||It has been suggested that this article be merged into Terminator (solar). (Discuss) Proposed since September 2013.|
Due to the angle at which sunlight strikes this portion of the moon, shadows cast by craters and other geological features are elongated, thereby making such features more apparent to the observer. This phenomenon is similar to the lengthening of shadows on Earth when the sun is low in the sky. For this reason, much lunar photographic study centers on the illuminated area near the lunar terminator, and the resulting shadows provide accurate descriptions of the terrain.
Lunar terminator illusion
The lunar terminator (or tilt) illusion is an optical illusion arising from the erroneous expectation of an observer on Earth that the direction of light illuminating the moon (i.e. a line perpendicular to the terminator) should correspond with the position of the sun in the sky or a sun which has set, when it does not appear to do so. The cause of the illusion is simply the observer is not taking into account that the observed slope of a light ray will change across the sky because of the lack of visual clues to establish 3D perspective.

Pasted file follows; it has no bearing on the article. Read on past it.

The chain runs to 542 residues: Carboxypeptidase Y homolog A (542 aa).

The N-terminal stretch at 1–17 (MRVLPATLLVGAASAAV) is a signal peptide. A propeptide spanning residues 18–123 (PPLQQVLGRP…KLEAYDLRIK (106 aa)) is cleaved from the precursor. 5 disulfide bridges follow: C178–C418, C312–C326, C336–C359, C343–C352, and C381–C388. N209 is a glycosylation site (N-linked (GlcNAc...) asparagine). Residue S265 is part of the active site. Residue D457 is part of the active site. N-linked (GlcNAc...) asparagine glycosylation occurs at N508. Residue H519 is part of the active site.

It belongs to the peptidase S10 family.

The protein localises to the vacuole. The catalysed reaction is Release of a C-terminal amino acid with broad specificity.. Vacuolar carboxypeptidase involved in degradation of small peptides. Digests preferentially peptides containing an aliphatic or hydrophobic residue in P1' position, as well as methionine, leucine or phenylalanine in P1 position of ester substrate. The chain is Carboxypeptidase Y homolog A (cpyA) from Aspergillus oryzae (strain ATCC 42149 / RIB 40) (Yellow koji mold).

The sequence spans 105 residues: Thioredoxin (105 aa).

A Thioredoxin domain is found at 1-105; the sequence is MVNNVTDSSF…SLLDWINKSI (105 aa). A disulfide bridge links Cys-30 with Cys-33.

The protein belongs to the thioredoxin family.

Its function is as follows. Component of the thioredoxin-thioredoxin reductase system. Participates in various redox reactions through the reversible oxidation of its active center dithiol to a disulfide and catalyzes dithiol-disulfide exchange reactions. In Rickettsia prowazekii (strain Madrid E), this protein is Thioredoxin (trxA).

In popular culture
The lunar terminator features as a plot element in the animated series "Futurama", season 1, episode 2.
- List of basic lunar features
- The lunar day cycle is 29.53 Earth days in length (see ), so the terminator moves across the lunar surface at 15.4 kilometers per hour.
- Jones, Christopher B (January 2014). "Lunar Terminator Illusion". Ellipsis: unfinished thought…. Retrieved 21 May 2016.
- Myers-Beaghton, Andrea K; Myers, Alan L, The Moon Tilt Illusion (PDF)